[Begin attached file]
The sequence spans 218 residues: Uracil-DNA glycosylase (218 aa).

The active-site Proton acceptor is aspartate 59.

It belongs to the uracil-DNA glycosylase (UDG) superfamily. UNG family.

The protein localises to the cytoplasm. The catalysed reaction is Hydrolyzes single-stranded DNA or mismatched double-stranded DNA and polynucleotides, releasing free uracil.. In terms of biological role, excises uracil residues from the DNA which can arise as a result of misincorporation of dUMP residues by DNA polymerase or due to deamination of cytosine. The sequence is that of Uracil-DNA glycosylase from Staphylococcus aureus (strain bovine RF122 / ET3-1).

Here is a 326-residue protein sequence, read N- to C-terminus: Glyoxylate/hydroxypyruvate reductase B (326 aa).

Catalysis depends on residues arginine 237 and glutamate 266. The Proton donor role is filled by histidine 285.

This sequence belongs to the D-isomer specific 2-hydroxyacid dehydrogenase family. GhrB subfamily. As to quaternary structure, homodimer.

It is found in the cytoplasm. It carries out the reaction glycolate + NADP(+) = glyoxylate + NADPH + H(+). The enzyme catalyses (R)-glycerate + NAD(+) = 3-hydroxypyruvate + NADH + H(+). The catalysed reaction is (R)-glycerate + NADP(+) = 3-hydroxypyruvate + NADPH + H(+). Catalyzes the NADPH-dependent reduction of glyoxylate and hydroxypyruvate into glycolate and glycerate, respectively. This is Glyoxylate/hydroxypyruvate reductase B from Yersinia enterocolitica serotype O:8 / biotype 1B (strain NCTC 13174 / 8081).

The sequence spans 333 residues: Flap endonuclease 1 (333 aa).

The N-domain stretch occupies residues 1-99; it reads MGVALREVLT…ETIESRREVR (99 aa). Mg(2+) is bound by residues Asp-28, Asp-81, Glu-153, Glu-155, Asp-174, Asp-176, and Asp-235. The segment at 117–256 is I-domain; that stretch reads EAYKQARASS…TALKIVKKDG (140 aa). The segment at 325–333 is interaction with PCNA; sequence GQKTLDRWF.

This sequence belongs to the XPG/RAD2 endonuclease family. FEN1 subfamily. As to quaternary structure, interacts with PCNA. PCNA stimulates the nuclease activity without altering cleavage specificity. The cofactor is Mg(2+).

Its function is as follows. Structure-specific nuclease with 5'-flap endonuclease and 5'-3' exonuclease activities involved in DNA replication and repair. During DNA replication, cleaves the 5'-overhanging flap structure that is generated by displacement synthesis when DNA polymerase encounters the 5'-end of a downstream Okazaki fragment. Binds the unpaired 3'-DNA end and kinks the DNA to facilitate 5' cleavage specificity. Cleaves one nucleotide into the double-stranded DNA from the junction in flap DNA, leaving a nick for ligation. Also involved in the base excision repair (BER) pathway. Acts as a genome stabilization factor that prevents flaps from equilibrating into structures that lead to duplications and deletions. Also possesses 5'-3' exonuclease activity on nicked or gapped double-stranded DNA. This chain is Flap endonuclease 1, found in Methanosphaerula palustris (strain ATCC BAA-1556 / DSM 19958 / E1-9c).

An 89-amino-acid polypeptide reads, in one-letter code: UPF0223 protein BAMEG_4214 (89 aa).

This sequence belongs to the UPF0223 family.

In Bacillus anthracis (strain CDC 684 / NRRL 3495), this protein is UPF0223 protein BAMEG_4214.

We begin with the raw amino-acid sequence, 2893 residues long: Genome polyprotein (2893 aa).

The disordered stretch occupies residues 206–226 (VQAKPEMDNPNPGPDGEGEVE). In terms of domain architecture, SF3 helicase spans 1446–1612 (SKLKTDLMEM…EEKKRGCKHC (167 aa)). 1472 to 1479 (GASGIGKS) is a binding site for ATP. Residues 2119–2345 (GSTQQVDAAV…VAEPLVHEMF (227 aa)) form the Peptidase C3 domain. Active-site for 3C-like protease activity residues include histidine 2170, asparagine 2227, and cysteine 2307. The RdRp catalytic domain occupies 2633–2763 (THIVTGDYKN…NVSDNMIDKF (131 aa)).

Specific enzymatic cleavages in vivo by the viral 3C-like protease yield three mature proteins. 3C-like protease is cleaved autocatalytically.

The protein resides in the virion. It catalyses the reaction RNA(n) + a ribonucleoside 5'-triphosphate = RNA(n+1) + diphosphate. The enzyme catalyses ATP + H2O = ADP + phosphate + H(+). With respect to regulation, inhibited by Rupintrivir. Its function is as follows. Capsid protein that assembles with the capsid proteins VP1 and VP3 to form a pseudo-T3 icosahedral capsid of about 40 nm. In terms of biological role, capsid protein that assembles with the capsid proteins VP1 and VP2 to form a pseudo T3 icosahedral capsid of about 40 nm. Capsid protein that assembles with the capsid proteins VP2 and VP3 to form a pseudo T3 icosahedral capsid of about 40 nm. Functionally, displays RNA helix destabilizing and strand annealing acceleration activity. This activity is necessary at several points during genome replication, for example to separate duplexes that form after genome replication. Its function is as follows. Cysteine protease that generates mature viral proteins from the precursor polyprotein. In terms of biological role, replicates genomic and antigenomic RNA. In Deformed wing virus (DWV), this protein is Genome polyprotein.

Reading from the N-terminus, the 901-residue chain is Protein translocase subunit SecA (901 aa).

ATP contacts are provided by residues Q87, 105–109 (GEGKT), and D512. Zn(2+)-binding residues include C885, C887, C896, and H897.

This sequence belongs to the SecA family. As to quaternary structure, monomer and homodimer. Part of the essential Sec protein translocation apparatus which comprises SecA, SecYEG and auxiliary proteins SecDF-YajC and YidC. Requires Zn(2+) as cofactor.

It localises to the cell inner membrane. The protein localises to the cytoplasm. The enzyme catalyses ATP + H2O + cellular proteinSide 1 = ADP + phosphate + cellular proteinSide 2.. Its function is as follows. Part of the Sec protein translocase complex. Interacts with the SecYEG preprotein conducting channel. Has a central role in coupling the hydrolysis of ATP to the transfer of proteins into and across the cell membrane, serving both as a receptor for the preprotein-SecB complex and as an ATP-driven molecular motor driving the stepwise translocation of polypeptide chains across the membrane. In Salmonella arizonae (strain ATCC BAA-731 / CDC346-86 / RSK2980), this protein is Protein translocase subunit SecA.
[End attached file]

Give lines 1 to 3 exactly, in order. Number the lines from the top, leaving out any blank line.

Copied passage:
The sequence spans 218 residues: Uracil-DNA glycosylase (218 aa).

The active-site Proton acceptor is aspartate 59.

It belongs to the uracil-DNA glycosylase (UDG) superfamily. UNG family.